David E. Circle, President of MENC: The
National Association for Music Education, 2004–2006
David E. Circle, a beloved president of the MENC: The National Association for Music Education (now NAfME), passed away at age 85 on August 10, 2022. Dr. Circle was the coordinating teacher for the Blue Valley (Kansas) School District. He received his B.M.E. and M.M. degrees from Emporia State University, Emporia, Kansas, and his doctorate from Peabody College for Teachers, Nashville, Tennessee. Prior to moving to Blue Valley, he was director of fine arts in the Shawnee Mission (Kansas) School District.
In addition to his administrative experience, Circle taught at the elementary, junior high, and high school levels, was an assistant professor in the Burris Lab School at Ball State University, and the conductor of the Overland Park (Kansas) Civic Band and the Kansas City Youth Symphony. He was a past president of the Southwestern Division of MENC and the Kansas Music Educators Association (KMEA) and was inducted into the KMEA Hall of Fame.
He chaired the local committee for MENC’s 1996 national conference in Kansas City and served on the planning committee for MENC’s 1998 national conference in Phoenix. Circle also served on MENC’s finance committee, chaired the MENC committee that developed the “Teacher Success Kit,” and was editor for Standard 5 for the “Benchmark” publication.
As president of MENC, Dr. Circle focused on The National Anthem Project and on developing plans for MENC’s Centennial in 2007. He stated: “One of my primary visions is to bring an ever-growing organization together around the theme Music: The Heart of Education.” He believed that music makes unique contributions to students’ learning and felt that it was important to focus on the challenges experienced by music educators and their students in the classroom. Another focus of his term was the recruitment and retention of music teachers.
Circle was also quoted as saying, “There are three key ingredients needed for a quality music education: an outstanding teacher, adequate teaching time during the school day, and ample funding. These three key ingredients have constituted the major challenges for music education in the past and they continue to be challenges today. Today’s teacher challenge is not one of ‘quality’ as much as it is ‘quantity.’ The music teacher shortage is real. With new course offerings, additional graduation requirements, block scheduling, pressures from NCLB, and continual attacks on elementary ‘pull-out’ programs, the battle for adequate instructional time is never ending. And few teachers have enough money for their music programs without spending precious hours fundraising.”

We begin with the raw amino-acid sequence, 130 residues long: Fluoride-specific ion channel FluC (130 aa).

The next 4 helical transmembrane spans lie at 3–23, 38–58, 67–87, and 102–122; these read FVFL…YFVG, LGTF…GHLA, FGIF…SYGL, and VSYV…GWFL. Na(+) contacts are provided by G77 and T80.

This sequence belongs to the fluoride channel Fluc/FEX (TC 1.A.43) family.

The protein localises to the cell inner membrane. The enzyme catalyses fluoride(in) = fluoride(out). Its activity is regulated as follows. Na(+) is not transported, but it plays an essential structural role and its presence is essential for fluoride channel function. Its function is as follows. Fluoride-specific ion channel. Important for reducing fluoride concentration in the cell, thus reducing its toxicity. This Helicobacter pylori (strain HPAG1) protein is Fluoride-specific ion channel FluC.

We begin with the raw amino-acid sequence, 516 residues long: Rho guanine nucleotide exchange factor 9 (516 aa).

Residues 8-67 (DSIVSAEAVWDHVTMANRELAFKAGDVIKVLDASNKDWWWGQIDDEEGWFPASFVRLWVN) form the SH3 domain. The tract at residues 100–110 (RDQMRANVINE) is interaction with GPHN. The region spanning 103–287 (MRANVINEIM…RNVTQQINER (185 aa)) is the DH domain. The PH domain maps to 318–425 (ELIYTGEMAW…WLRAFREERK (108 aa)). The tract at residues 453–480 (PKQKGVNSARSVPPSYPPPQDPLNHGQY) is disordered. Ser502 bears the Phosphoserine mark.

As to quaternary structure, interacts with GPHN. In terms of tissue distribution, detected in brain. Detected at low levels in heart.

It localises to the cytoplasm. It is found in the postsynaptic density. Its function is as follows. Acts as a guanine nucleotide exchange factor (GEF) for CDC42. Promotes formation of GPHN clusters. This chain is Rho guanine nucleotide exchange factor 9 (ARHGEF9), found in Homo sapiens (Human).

“All of us at NAfME are deeply saddened by the loss of one of our esteemed Past Presidents,” said Scott R. Sheehan, NAfME National President and Board Chair, 2022–2024. “David was a tremendous leader and advocate for music education and will be greatly missed. His impact on the profession and our association was profound, and we know his legacy will live on through all who were fortunate to know him as a teacher, colleague, mentor, and friend.”
“David was more than a strong national leader for music education who demonstrated integrity at all times,” added Lynn Brinckmeyer, NAfME National Past President, 2006–2008. “He was a beautiful human who cared about all of the leaders and staff in the MEA associations across the country. David consistently reminded our national leadership/board members that every one of our decisions would ultimately impact students either positively or negatively. I so appreciated his mentoring, guidance, and most of all his friendship.”
In the course of his long career, he spoke at numerous conventions as well as lobbied in Washington, DC, to obtain government funding for fine arts programs in schools across the United States. Dr. Circle spent much of his free time involved in church choirs both as a member and a director. In his later years, Dr. Circle was a dedicated member of the choir at the Church of Resurrection (COR) in Leawood, Kansas. Singing with the COR choir was one of his greatest pleasures. His passions included his family, his faith, music, and education. He will be missed by all who had the pleasure of knowing him and the many lives that he impacted. He is survived by his spouse, Patricia Louise Circle, his seven daughters, and nine great grandchildren.
Memorial contributions may be made in memory of Dr. David E. Circle to the Music Ministry of Church of the Resurrection; mail to: Church of the Resurrection, Attn: Memorial Gifts, 13720 Roe Avenue, Leawood, KS 66224, or to the Kansas City Hospice House; mail to: 12000 Wornall Road, Kansas City, MO 64145 or to kchospice.org/donation.
August 25, 2022
- NAfME News
August 25, 2022. © National Association for Music Education (NAfME.org)